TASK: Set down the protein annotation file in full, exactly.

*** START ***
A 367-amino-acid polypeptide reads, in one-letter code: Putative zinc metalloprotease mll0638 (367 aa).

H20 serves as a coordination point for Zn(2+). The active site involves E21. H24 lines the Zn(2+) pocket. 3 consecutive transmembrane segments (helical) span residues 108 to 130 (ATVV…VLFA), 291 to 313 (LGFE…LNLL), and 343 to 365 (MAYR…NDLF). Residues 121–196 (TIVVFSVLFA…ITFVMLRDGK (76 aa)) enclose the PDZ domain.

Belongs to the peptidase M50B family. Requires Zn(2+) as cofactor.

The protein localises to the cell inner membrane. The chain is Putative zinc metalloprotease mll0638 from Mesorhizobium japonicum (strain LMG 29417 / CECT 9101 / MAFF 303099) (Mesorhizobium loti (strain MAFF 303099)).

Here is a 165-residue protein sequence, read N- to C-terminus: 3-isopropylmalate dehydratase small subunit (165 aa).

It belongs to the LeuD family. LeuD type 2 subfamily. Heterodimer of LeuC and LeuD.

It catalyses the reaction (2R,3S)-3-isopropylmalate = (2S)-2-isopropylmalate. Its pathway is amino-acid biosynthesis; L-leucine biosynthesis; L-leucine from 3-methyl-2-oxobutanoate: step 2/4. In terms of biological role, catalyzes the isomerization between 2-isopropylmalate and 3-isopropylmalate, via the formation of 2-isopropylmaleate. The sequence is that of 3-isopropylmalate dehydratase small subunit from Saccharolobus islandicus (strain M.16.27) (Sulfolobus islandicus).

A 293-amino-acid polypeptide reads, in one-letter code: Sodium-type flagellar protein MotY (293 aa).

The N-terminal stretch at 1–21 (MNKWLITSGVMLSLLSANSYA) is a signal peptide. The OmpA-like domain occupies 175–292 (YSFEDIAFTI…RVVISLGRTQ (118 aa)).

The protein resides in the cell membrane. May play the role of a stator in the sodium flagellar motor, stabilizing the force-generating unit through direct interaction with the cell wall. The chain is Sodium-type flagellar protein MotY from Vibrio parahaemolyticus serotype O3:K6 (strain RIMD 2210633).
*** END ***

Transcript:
A 367-amino-acid polypeptide reads, in one-letter code: Putative zinc metalloprotease mll0638 (367 aa).

H20 serves as a coordination point for Zn(2+). The active site involves E21. H24 lines the Zn(2+) pocket. 3 consecutive transmembrane segments (helical) span residues 108 to 130 (ATVV…VLFA), 291 to 313 (LGFE…LNLL), and 343 to 365 (MAYR…NDLF). Residues 121–196 (TIVVFSVLFA…ITFVMLRDGK (76 aa)) enclose the PDZ domain.

Belongs to the peptidase M50B family. Requires Zn(2+) as cofactor.

The protein localises to the cell inner membrane. The chain is Putative zinc metalloprotease mll0638 from Mesorhizobium japonicum (strain LMG 29417 / CECT 9101 / MAFF 303099) (Mesorhizobium loti (strain MAFF 303099)).

Here is a 165-residue protein sequence, read N- to C-terminus: 3-isopropylmalate dehydratase small subunit (165 aa).

It belongs to the LeuD family. LeuD type 2 subfamily. Heterodimer of LeuC and LeuD.

It catalyses the reaction (2R,3S)-3-isopropylmalate = (2S)-2-isopropylmalate. Its pathway is amino-acid biosynthesis; L-leucine biosynthesis; L-leucine from 3-methyl-2-oxobutanoate: step 2/4. In terms of biological role, catalyzes the isomerization between 2-isopropylmalate and 3-isopropylmalate, via the formation of 2-isopropylmaleate. The sequence is that of 3-isopropylmalate dehydratase small subunit from Saccharolobus islandicus (strain M.16.27) (Sulfolobus islandicus).

A 293-amino-acid polypeptide reads, in one-letter code: Sodium-type flagellar protein MotY (293 aa).

The N-terminal stretch at 1–21 (MNKWLITSGVMLSLLSANSYA) is a signal peptide. The OmpA-like domain occupies 175–292 (YSFEDIAFTI…RVVISLGRTQ (118 aa)).

The protein resides in the cell membrane. May play the role of a stator in the sodium flagellar motor, stabilizing the force-generating unit through direct interaction with the cell wall. The chain is Sodium-type flagellar protein MotY from Vibrio parahaemolyticus serotype O3:K6 (strain RIMD 2210633).